If a person makes more money than he or she spends on a business venture, that extra money is called a "profit." The word "profit" is also similar to the word "benefit."

  • Jeff has profited from his experience as a cook. (It has been a good experience.)
  • Sandra profits from having a good relationship with her parents. (This sentence is in the present tense.)
  • You will not profit from cheating.
  • The pizza place is profiting from an excellent location. (This sentence is in the present continuous tense.)
  • What profit is it to a man who gains the world yet forfeits his soul? (a quote from The Bible, Mark 8:36)

Of course, this word is often used as a noun:

  • Maria made a huge profit from selling flowers on Valentine’s Day.
  • They aren’t going to make a profit this year because their business is just getting started.
  • It will take them a few years to make a profit.
  • Jerry’s net profit last year was $45,000. (net profit = money made after expenses and taxes are subtracted.)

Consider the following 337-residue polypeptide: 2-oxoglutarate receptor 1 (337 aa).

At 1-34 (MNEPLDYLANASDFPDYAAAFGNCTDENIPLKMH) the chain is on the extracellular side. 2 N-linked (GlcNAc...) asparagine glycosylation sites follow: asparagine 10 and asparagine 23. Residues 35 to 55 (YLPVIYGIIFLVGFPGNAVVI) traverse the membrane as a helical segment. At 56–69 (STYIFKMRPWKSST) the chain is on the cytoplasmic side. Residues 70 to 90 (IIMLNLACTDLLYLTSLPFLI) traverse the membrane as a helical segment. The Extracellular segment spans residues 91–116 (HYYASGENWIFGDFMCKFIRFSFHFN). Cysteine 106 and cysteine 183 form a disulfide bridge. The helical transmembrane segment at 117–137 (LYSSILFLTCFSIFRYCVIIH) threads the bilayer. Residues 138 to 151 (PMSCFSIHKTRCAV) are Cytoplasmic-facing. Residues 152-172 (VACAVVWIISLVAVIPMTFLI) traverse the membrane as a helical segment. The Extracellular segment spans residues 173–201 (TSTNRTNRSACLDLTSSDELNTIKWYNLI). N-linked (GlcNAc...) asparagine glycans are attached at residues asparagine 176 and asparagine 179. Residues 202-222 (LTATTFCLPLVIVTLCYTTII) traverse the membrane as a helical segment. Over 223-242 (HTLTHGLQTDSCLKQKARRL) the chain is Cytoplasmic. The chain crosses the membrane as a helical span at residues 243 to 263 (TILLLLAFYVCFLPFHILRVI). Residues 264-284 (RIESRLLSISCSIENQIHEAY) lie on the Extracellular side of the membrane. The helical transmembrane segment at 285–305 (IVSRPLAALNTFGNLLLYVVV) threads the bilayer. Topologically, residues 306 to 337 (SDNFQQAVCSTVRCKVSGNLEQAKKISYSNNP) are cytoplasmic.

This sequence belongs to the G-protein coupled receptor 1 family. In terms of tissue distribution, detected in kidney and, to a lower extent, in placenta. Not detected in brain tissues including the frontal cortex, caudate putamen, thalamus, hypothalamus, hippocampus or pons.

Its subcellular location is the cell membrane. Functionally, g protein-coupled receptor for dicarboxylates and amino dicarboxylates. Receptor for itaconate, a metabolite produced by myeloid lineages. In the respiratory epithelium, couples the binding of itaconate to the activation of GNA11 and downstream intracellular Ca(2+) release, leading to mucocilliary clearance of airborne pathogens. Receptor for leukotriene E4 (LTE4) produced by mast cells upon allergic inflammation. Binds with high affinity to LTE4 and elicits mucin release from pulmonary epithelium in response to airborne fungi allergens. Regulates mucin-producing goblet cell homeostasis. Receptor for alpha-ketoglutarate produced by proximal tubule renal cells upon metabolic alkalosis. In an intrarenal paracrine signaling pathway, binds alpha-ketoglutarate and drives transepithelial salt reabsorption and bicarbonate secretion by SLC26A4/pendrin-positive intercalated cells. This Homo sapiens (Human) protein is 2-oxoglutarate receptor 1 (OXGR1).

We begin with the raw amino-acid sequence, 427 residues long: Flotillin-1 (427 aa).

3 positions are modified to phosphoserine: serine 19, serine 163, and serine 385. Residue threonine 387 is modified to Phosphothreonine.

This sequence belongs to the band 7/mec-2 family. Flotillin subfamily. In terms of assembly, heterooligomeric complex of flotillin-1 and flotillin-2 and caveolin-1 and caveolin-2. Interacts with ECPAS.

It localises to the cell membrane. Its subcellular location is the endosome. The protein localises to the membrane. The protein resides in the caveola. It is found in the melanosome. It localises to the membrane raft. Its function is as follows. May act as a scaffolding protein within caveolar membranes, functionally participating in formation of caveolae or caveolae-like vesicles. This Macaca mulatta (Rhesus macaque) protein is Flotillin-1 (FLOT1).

• Theresa’s gross profit was $20,000, but after subtracting her expenses, it turns out she didn’t really make that much.

To make the adjective form, add "able" to the end of "profit."

  • 2015 was a profitable year for their business.
  • The mobile phone industry has been very profitable in recent years.
  • The oil industry today is not as profitable as was five years ago.
  • We stopped selling that product because it wasn’t profitable.


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This page was first published on May 19, 2012. It was updated on January 20, 2016.